Nautical Terminologies

Topics: Ship, Ship types, Cargo ship Pages: 96 (29510 words) Published: March 11, 2013
1. Above board
On or above the deck, in plain view, not hiding anything.
2. Above-water hull
The hull section of a vessel above the waterline, the visible part of a ship. Also, topsides. 3. Act of Pardon or Act of Grace
A letter from a state or power authorising action by a privateer. Also see Letter of marque. 4. Abaft
Toward the stern, relative to some object ("abaft the fore hatch"). 5. Abaft the beam
Further aft than the beam: a relative bearing of greater than 90 degrees from the bow: "two points abaft the port beam". Abandon ship!
An imperative to leave the vessel immediately, usually in the face of some imminent danger. It is an order issued by the Master or a delegated person in command. It is usually the last resort after all other mitigating actions have failed. Abeam

On the beam, a relative bearing at right angles to the centerline of the ship's keel. "Abel Brown"
A sea shanty (song) about a young sailor trying to sleep with a maiden.[1] Aboard
On or in a vessel (see also "close aboard").
Absentee pennant
Special pennant flown to indicate absence of commanding officer, admiral, his chief of staff, or officer whose flag is flying (division, squadron, or flotilla commander). Absolute bearing
The bearing of an object in relation to north. Either true bearing, using the geographical or true north, or magnetic bearing, using magnetic north. See also "bearing" and "relative bearing". Accommodation ladder

A portable flight of steps down a ship's side.
Accommodation ship (or accommodation hulk)
A ship or hulk used as housing, generally when there is a lack of quarters available ashore. An operational ship can be used, but more commonly a hulk modified for accommodation is used. Admiral

Senior naval officer of Flag rank. In ascending order of seniority, Rear Admiral, Vice Admiral, Admiral and Admiral of the Fleet (Royal Navy). Derivation Arabic, from Amir al-Bahr ("Ruler of the sea"). Admiralty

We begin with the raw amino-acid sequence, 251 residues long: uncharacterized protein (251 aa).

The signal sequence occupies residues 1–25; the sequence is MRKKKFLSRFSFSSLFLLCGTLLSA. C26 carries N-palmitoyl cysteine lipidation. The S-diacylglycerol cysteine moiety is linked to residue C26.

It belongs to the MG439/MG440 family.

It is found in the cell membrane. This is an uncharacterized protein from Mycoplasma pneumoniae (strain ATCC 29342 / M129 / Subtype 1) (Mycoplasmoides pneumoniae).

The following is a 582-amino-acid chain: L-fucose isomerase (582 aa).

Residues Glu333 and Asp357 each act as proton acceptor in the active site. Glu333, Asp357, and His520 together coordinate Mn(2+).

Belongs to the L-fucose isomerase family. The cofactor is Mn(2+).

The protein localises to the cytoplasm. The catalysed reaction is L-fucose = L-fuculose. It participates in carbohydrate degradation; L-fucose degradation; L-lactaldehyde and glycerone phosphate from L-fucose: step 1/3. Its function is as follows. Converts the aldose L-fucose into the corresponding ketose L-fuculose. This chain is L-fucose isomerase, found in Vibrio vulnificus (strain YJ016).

A high naval authority in charge of a state's Navy or a major territorial component. In the Royal Navy (UK) the Board of Admiralty, executing the office of the Lord High Admiral, promulgates Naval law in the form of Queen's (or King's) Regulations and Admiralty Instructions. Admiralty law

Body of law that deals with maritime cases. In the UK administered by the Probate, Divorce and Admiralty Division of the High Court of Justice or supreme court. Adrift
Afloat and unattached in any way to the shore or seabed, but not under way. It implies that a vessel is not under control and therefore goes where the wind and current take her (loose from moorings, or out of place). Also refers to any gear not fastened down or put away properly. It can also be used to mean "absent without leave". Advance note

A note for one month's wages issued to sailors on their signing a ship's articles. Adviso
See aviso.
1.  In, on, or toward the front of a vessel.
2.  In front of a vessel.
1.  The portion of the vessel behind the middle area of the vessel. 2.  Towards the stern (of the vessel).
Of a vessel which is floating freely (not aground or sunk). More generally of vessels in service ("the company has 10 ships afloat"). Afternoon watch
The 1200–1600 watch.
Resting on or touching the ground or bottom (usually involuntarily). Ahead
Forward of the bow.
A cry to draw attention. Term used to hail a boat or a ship, as "Boat ahoy!" Ahull
1.  lying broadside to the sea.
2.  to ride out a storm with no sails and helm held to leeward. Aid to Navigation
(ATON) Any device external to a vessel or aircraft specifically intended to assist navigators in determining their position or safe course, or to warn them of dangers or obstructions to navigation. Aircraft carrier

A warship designed with a primary mission of deploying and recovering aircraft, acting as a seagoing airbase. Since 1918, the term generally has been limited to a...
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